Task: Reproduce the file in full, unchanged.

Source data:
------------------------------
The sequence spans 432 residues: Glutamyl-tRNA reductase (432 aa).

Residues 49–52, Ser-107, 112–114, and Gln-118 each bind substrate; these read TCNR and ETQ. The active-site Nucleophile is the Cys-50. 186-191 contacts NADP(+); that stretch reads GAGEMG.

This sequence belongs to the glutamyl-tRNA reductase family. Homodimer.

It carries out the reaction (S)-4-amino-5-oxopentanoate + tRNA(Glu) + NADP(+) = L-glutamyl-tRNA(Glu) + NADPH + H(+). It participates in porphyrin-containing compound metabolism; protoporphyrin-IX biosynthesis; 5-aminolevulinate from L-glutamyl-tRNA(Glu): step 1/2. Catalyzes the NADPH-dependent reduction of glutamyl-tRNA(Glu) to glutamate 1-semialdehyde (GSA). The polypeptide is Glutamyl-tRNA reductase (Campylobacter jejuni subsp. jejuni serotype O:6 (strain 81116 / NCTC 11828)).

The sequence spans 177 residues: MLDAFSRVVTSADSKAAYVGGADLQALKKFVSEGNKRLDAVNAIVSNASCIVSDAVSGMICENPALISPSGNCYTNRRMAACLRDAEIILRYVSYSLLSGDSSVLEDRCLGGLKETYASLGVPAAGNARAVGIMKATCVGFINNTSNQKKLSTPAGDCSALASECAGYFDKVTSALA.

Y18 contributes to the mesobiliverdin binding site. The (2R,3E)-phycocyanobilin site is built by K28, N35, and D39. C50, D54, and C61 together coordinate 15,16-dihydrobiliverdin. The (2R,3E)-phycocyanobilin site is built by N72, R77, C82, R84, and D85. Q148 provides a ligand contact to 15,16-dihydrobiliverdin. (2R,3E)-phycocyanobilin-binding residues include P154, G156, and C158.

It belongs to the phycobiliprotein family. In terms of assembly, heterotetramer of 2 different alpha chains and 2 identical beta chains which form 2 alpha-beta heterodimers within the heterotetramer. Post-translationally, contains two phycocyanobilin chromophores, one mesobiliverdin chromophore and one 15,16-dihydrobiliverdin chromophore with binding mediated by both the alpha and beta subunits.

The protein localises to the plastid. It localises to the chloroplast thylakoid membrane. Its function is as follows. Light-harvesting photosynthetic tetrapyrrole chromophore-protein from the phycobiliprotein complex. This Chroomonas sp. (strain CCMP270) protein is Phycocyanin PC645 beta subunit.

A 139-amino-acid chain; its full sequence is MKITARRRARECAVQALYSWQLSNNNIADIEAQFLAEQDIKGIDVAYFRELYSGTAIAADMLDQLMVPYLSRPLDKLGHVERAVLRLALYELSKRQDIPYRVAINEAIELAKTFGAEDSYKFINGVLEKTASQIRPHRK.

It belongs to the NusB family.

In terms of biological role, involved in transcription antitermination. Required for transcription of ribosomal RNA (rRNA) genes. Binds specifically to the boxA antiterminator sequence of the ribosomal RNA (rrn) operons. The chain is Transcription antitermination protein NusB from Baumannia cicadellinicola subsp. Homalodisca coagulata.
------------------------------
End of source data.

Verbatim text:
The sequence spans 432 residues: Glutamyl-tRNA reductase (432 aa).

Residues 49–52, Ser-107, 112–114, and Gln-118 each bind substrate; these read TCNR and ETQ. The active-site Nucleophile is the Cys-50. 186-191 contacts NADP(+); that stretch reads GAGEMG.

This sequence belongs to the glutamyl-tRNA reductase family. Homodimer.

It carries out the reaction (S)-4-amino-5-oxopentanoate + tRNA(Glu) + NADP(+) = L-glutamyl-tRNA(Glu) + NADPH + H(+). It participates in porphyrin-containing compound metabolism; protoporphyrin-IX biosynthesis; 5-aminolevulinate from L-glutamyl-tRNA(Glu): step 1/2. Catalyzes the NADPH-dependent reduction of glutamyl-tRNA(Glu) to glutamate 1-semialdehyde (GSA). The polypeptide is Glutamyl-tRNA reductase (Campylobacter jejuni subsp. jejuni serotype O:6 (strain 81116 / NCTC 11828)).

The sequence spans 177 residues: MLDAFSRVVTSADSKAAYVGGADLQALKKFVSEGNKRLDAVNAIVSNASCIVSDAVSGMICENPALISPSGNCYTNRRMAACLRDAEIILRYVSYSLLSGDSSVLEDRCLGGLKETYASLGVPAAGNARAVGIMKATCVGFINNTSNQKKLSTPAGDCSALASECAGYFDKVTSALA.

Y18 contributes to the mesobiliverdin binding site. The (2R,3E)-phycocyanobilin site is built by K28, N35, and D39. C50, D54, and C61 together coordinate 15,16-dihydrobiliverdin. The (2R,3E)-phycocyanobilin site is built by N72, R77, C82, R84, and D85. Q148 provides a ligand contact to 15,16-dihydrobiliverdin. (2R,3E)-phycocyanobilin-binding residues include P154, G156, and C158.

It belongs to the phycobiliprotein family. In terms of assembly, heterotetramer of 2 different alpha chains and 2 identical beta chains which form 2 alpha-beta heterodimers within the heterotetramer. Post-translationally, contains two phycocyanobilin chromophores, one mesobiliverdin chromophore and one 15,16-dihydrobiliverdin chromophore with binding mediated by both the alpha and beta subunits.

The protein localises to the plastid. It localises to the chloroplast thylakoid membrane. Its function is as follows. Light-harvesting photosynthetic tetrapyrrole chromophore-protein from the phycobiliprotein complex. This Chroomonas sp. (strain CCMP270) protein is Phycocyanin PC645 beta subunit.

A 139-amino-acid chain; its full sequence is MKITARRRARECAVQALYSWQLSNNNIADIEAQFLAEQDIKGIDVAYFRELYSGTAIAADMLDQLMVPYLSRPLDKLGHVERAVLRLALYELSKRQDIPYRVAINEAIELAKTFGAEDSYKFINGVLEKTASQIRPHRK.

It belongs to the NusB family.

In terms of biological role, involved in transcription antitermination. Required for transcription of ribosomal RNA (rRNA) genes. Binds specifically to the boxA antiterminator sequence of the ribosomal RNA (rrn) operons. The chain is Transcription antitermination protein NusB from Baumannia cicadellinicola subsp. Homalodisca coagulata.